Page speed is an important ranking factor with Google and other search engines; it is also crucial to decrease bounce rates. If they have to wait for longer than a few seconds, searchers tend to move on. After all, there are millions of other Google hits to try, and they’ll choose one that loads quickly. This is where expires headers come in handy. What are they, and how do you add them?
What are Expires Headers?
Typically, when a searcher looks for information, the browser sends a request to the server for the data, whether it’s an image or text file. All of this is done very quickly; what you can do to improve load speeds is to set expires headers for specific resources. The browser will store these, and when someone revisits the site, the page will load much more quickly because those images, files, etc., are readily available. They don’t have to be requested from the server.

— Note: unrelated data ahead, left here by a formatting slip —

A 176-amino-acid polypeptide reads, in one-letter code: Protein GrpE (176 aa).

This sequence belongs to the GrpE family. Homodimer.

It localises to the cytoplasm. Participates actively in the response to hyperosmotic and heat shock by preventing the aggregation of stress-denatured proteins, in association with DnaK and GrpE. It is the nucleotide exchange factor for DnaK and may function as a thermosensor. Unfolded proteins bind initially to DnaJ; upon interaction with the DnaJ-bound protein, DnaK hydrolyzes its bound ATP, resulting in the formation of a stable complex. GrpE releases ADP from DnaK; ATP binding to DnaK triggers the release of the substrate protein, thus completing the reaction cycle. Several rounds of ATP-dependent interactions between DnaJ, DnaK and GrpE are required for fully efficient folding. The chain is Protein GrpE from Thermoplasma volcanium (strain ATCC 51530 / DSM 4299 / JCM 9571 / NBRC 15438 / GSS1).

The expires header indicates that the file or resource be stored, and you are able to set a date for it to expire. When doing this, you want to cache information that will need to be recalled; for instance, if someone has items in his shopping cart and accesses the site two weeks later, those items need to be there. You do not want to add this header to information that will be changed or updated with more frequency.
How to Add Expires Headers?
- Decide which items you want to have cached and readily available and determine the expiry date. You can use anything from years to seconds. Two examples:
ExpiresDefault “access plus 3 years”
Expires Default “access plus 2 days”
This indicates that the browser will cache this information for the user’s initial access plus a period of 3 years, or of 2 days, or whatever you decide.
- To your .htaccess file, add:
Header set Expires “access plus 2 days”
This can be a great way to speed up load time without investing in complex or expensive redesigns or infrastructure.